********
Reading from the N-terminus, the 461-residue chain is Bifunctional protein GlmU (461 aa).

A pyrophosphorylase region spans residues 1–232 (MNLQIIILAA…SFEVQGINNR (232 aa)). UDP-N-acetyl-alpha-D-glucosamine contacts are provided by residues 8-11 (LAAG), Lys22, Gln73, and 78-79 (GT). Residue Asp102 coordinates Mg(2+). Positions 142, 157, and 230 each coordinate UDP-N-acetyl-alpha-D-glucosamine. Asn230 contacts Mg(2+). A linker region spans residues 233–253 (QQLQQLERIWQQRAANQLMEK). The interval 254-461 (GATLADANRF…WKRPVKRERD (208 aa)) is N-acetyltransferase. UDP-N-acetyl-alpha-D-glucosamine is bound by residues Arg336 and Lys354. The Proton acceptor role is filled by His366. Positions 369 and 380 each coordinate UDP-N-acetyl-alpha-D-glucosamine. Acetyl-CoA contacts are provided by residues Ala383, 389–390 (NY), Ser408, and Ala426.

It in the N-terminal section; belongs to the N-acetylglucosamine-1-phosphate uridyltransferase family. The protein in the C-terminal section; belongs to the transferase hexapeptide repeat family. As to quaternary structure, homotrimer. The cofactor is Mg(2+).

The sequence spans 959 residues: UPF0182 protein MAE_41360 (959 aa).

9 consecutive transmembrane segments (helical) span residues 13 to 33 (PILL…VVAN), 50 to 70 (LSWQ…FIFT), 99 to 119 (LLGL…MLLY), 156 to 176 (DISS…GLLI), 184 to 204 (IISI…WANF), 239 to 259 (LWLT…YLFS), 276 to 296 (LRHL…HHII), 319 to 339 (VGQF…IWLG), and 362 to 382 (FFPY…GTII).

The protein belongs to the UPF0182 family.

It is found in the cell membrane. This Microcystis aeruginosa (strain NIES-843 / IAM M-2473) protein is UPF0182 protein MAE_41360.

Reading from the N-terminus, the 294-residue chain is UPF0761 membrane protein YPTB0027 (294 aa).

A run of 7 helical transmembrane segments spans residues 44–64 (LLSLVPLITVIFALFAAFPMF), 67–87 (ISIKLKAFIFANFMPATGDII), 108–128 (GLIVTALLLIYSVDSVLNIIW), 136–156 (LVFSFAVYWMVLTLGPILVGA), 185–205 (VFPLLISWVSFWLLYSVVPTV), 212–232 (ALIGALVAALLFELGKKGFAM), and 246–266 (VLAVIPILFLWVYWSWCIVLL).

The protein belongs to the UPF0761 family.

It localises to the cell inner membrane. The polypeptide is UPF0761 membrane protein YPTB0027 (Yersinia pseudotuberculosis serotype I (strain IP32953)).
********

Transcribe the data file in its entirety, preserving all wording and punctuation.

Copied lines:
Reading from the N-terminus, the 461-residue chain is Bifunctional protein GlmU (461 aa).

A pyrophosphorylase region spans residues 1–232 (MNLQIIILAA…SFEVQGINNR (232 aa)). UDP-N-acetyl-alpha-D-glucosamine contacts are provided by residues 8-11 (LAAG), Lys22, Gln73, and 78-79 (GT). Residue Asp102 coordinates Mg(2+). Positions 142, 157, and 230 each coordinate UDP-N-acetyl-alpha-D-glucosamine. Asn230 contacts Mg(2+). A linker region spans residues 233–253 (QQLQQLERIWQQRAANQLMEK). The interval 254-461 (GATLADANRF…WKRPVKRERD (208 aa)) is N-acetyltransferase. UDP-N-acetyl-alpha-D-glucosamine is bound by residues Arg336 and Lys354. The Proton acceptor role is filled by His366. Positions 369 and 380 each coordinate UDP-N-acetyl-alpha-D-glucosamine. Acetyl-CoA contacts are provided by residues Ala383, 389–390 (NY), Ser408, and Ala426.

It in the N-terminal section; belongs to the N-acetylglucosamine-1-phosphate uridyltransferase family. The protein in the C-terminal section; belongs to the transferase hexapeptide repeat family. As to quaternary structure, homotrimer. The cofactor is Mg(2+).

The sequence spans 959 residues: UPF0182 protein MAE_41360 (959 aa).

9 consecutive transmembrane segments (helical) span residues 13 to 33 (PILL…VVAN), 50 to 70 (LSWQ…FIFT), 99 to 119 (LLGL…MLLY), 156 to 176 (DISS…GLLI), 184 to 204 (IISI…WANF), 239 to 259 (LWLT…YLFS), 276 to 296 (LRHL…HHII), 319 to 339 (VGQF…IWLG), and 362 to 382 (FFPY…GTII).

The protein belongs to the UPF0182 family.

It is found in the cell membrane. This Microcystis aeruginosa (strain NIES-843 / IAM M-2473) protein is UPF0182 protein MAE_41360.

Reading from the N-terminus, the 294-residue chain is UPF0761 membrane protein YPTB0027 (294 aa).

A run of 7 helical transmembrane segments spans residues 44–64 (LLSLVPLITVIFALFAAFPMF), 67–87 (ISIKLKAFIFANFMPATGDII), 108–128 (GLIVTALLLIYSVDSVLNIIW), 136–156 (LVFSFAVYWMVLTLGPILVGA), 185–205 (VFPLLISWVSFWLLYSVVPTV), 212–232 (ALIGALVAALLFELGKKGFAM), and 246–266 (VLAVIPILFLWVYWSWCIVLL).

The protein belongs to the UPF0761 family.

It localises to the cell inner membrane. The polypeptide is UPF0761 membrane protein YPTB0027 (Yersinia pseudotuberculosis serotype I (strain IP32953)).